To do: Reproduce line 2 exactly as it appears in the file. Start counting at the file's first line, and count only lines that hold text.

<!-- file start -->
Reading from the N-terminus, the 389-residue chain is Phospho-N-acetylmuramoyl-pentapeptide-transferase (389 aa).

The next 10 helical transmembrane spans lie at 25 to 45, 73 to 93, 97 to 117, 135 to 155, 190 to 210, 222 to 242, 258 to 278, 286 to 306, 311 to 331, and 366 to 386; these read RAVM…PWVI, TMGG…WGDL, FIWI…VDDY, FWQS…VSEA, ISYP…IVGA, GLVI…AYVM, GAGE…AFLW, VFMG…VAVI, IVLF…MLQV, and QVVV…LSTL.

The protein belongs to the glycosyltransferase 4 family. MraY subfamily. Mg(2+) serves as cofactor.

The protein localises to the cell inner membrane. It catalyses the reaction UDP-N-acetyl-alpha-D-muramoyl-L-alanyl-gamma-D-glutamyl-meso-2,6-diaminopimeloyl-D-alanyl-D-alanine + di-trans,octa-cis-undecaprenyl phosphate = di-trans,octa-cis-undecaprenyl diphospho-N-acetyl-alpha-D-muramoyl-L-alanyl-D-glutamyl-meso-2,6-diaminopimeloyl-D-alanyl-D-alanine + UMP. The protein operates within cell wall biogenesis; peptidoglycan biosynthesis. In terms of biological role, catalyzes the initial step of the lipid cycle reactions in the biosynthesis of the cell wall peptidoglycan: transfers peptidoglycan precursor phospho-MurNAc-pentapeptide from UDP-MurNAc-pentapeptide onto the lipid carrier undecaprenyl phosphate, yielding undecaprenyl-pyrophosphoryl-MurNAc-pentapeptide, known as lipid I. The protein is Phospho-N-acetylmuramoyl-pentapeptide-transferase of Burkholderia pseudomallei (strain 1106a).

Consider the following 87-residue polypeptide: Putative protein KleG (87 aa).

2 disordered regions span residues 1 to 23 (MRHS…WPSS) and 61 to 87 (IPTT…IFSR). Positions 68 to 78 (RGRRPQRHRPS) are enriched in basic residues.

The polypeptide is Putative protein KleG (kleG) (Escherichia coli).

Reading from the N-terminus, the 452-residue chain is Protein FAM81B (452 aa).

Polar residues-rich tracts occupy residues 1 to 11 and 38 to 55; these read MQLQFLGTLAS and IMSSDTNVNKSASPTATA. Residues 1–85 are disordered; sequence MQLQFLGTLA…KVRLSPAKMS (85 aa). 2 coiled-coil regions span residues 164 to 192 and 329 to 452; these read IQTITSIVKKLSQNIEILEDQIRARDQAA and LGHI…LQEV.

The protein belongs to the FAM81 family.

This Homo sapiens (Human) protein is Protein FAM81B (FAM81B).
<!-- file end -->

The next 10 helical transmembrane spans lie at 25 to 45, 73 to 93, 97 to 117, 135 to 155, 190 to 210, 222 to 242, 258 to 278, 286 to 306, 311 to 331, and 366 to 386; these read RAVM…PWVI, TMGG…WGDL, FIWI…VDDY, FWQS…VSEA, ISYP…IVGA, GLVI…AYVM, GAGE…AFLW, VFMG…VAVI, IVLF…MLQV, and QVVV…LSTL.